Chances are, if someone asked why go to the theatre, you’d say to be entertained or something along those lines.  Good, great, wonderful.  I hope that the shows you see succeed.  However, there are millions of ways to be entertained.  The means by which The Phantom of the Opera, Endgame, and The Odd Couple entertain you are entirely different.  So let’s change up our word choice a little.  Let’s say that you go to the theatre to be fulfilled. Oo, things just got a little more serious.  There is a contract between you as an audience member and the production that you will get something out of the show.

As a theatrical company, then, we have an obligation to make sure that you leave with something new.  What that thing is differs from production to production—laughing harder than you have in years, realizing that your relationship with your parents was way more complicated than you thought, a new perspective on race in the 1960s—whatever it is, we are providing a service.  That is what you pay for.  Now how many people are involved in achieving this goal?  That varies from theatre to theatre, but let’s say we have actors, a director, designers, a stage manager, a backstage crew, a writer, a producer, a marketing team, a literary office, a development office, an artistic director, and a managing director.  Wow.  That’s a lot of people.

Now these people have “fun” jobs.  They enjoy what they do.  Good for them.  If you don’t enjoy your job, you might want to reevaluate your choices.  Why is me having fun at my work any different than you having fun at yours?  All of these people have to work together to achieve this goal of giving you, the audience, something new to carry with you as you exit the theatre.  This begins in planning a season, and goes all the way to selling tickets and striking the set after the final curtain.  There are so many steps in that process, and they are not always fun.  They are challenging and stimulating, and sometimes they involve fights and hard-fought compromises.

Right now, I am finishing my second play.  It is driving me to the brink of insanity.  I sit staring at the blinking cursor wondering how the hell I am going to wrap this thing up.  What am I trying to say?  Who am I trying to reach?  What is propelling the plot forward?  At the same time, I am working on Beaux’ Stratagem, watching actors struggle through comedic timing while still dissecting their characters’ intentions.  My theatre back home is producing my first play, and the director is taking on the task of getting the play on its feet and staying true to my vision with practical space concerns.  Each member of each team is busting their ass making sure that the product that you finally see is outstanding.  We might not work nine to five, but there is no way you can say we are not working.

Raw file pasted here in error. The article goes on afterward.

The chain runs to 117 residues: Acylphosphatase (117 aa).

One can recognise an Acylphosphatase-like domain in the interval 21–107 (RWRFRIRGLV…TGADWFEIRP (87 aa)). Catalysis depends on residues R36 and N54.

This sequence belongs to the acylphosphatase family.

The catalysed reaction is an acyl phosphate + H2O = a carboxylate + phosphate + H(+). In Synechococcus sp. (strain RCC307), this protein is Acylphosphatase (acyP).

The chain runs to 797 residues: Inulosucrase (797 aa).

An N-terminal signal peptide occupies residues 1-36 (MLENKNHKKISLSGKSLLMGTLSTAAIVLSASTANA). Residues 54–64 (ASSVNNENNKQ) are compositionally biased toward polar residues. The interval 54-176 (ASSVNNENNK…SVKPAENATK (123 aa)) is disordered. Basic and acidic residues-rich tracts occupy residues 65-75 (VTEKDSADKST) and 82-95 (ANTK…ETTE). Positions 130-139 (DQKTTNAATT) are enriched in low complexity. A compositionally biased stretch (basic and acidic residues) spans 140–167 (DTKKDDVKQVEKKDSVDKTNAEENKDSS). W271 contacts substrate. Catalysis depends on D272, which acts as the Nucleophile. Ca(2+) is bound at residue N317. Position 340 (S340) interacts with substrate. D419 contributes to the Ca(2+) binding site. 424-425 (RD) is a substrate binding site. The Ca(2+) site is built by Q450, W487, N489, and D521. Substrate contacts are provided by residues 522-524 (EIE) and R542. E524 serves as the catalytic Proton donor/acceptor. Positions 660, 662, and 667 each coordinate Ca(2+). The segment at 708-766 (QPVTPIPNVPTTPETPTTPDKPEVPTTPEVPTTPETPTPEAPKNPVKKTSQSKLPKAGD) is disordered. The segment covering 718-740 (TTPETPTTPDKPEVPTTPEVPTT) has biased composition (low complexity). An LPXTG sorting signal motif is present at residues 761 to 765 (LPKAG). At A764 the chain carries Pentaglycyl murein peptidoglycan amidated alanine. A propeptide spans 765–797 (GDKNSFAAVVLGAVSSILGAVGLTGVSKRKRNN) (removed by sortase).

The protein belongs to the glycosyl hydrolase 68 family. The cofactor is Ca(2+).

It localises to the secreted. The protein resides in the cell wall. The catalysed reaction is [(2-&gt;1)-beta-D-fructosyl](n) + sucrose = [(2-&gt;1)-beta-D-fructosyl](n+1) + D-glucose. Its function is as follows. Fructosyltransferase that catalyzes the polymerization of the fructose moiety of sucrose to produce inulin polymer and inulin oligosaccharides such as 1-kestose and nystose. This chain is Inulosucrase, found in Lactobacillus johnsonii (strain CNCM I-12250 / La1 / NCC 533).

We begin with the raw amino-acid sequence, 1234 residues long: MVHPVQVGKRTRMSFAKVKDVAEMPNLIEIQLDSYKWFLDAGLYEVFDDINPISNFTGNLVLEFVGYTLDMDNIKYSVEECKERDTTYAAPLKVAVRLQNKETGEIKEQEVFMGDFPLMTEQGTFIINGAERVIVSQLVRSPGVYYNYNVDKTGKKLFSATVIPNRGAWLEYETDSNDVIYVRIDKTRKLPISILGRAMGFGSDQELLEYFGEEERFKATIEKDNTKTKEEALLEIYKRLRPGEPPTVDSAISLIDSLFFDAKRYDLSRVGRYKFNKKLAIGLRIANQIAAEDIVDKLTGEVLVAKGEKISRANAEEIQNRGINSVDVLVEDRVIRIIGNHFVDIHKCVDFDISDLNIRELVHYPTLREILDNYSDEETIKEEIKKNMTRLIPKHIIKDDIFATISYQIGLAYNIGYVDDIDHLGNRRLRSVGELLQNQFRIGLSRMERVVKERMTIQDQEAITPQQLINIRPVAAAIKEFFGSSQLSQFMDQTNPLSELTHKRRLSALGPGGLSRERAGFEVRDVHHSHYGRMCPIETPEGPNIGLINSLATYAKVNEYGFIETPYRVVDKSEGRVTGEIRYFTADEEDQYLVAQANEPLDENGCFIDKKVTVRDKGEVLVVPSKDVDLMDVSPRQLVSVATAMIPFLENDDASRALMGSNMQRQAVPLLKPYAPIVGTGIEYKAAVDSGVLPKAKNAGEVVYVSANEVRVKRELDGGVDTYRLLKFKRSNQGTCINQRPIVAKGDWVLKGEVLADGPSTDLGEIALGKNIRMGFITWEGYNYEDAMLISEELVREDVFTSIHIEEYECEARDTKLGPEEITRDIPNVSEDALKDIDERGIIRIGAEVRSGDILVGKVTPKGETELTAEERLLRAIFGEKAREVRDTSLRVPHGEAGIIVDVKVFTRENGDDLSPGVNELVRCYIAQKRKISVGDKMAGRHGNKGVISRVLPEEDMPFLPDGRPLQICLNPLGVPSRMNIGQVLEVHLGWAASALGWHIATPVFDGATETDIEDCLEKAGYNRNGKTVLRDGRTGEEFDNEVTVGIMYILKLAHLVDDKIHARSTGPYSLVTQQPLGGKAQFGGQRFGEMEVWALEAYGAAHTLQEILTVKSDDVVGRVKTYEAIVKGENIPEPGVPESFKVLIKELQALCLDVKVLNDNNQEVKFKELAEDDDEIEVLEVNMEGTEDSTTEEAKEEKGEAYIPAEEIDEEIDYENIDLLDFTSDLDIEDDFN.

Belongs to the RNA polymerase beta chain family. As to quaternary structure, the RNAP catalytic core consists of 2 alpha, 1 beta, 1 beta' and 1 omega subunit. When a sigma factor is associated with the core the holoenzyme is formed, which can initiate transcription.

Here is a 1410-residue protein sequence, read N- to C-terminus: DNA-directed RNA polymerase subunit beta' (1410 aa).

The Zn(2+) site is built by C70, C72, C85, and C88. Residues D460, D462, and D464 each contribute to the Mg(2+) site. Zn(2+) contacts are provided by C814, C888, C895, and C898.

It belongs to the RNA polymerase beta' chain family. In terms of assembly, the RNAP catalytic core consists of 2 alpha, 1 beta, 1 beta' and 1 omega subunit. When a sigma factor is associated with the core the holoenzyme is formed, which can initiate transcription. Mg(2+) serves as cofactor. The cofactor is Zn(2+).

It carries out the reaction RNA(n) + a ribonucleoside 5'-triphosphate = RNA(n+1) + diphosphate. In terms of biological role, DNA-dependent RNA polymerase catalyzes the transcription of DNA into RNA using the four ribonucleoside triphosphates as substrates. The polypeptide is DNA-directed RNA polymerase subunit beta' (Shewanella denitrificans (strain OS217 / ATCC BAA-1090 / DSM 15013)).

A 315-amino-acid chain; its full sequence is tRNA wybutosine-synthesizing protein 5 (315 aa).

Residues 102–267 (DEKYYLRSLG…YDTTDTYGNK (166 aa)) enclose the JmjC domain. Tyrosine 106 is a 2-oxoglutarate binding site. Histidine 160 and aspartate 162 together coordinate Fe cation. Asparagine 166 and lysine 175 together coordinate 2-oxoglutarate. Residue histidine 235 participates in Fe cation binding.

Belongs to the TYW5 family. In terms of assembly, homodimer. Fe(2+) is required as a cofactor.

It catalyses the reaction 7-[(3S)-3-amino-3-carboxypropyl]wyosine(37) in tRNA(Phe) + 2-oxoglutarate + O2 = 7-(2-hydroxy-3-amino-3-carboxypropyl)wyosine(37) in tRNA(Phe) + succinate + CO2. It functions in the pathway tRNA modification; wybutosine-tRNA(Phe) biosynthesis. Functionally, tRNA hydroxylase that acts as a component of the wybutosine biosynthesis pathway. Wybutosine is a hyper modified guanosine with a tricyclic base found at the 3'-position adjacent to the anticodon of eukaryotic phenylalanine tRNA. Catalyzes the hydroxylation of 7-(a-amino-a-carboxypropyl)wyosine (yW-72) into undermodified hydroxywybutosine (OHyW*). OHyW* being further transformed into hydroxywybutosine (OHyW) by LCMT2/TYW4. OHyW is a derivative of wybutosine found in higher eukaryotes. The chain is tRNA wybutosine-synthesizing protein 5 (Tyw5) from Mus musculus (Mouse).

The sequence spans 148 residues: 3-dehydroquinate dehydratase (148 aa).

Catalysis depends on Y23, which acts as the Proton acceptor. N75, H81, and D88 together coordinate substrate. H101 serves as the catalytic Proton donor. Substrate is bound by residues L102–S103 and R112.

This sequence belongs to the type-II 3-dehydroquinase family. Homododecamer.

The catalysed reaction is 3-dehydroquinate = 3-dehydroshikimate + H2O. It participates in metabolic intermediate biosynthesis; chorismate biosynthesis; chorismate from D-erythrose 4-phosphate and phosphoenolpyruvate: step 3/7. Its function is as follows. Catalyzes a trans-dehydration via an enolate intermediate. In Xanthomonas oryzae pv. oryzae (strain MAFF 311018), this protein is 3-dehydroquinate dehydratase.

So yes.  We get to do what we love, and for that we are grateful.  There are incredibly rewarding moments sometimes, the eruption of laughter when you hit a joke just right or hearing our words come to life or seeing our renderings materialized on stage.  But along the way, as with any job, there are challenges.  There are tear-filled nights and hours of thought.

So sure.  My job is fun, but that is only the beginning.

Odd Future Wolfgang Kill Them All Don’t Give A Fuck

They chant “Kill People, Burn Shit, Fuck School.” Their lyrics are bursting with statements like “Rape a pregnant bitch and tell my friends I had a threesome.” They condone violence, preach chaos and thrive on the unpredictable. They dedicate their lives to disrupting social norms and shattering moral barriers. They accomplish all of this through their harsh music. They are the members of the Hip Hop group Odd Future Wolfgang Kill Them All, or OFWKTA. And they are fascinating.

For the past week I have immersed myself in their music, videos and live footage. Their group dynamic is that of any friendly collection of teenagers, except they add a barrage of expletives and vulgarity unique to their own dynamic. Comprised of Tyler, the Creator and his partners Earl Sweatshirt, Hodgy Beats, Domo Genisis and Frank Ocean (among others), Odd Future is a Hip Hop team unlike anything else the world has seen. The emphasis of their music is placed almost entirely on their lyrics; the bass-heavy, steady beats prevalent in almost every Odd Future song merely provide platforms for the voices, which forces the listener to pay close attention to the words. The words, in turn, elicit an inevitably emotional response, and the response spreads the group’s message. That message is the reason for their music.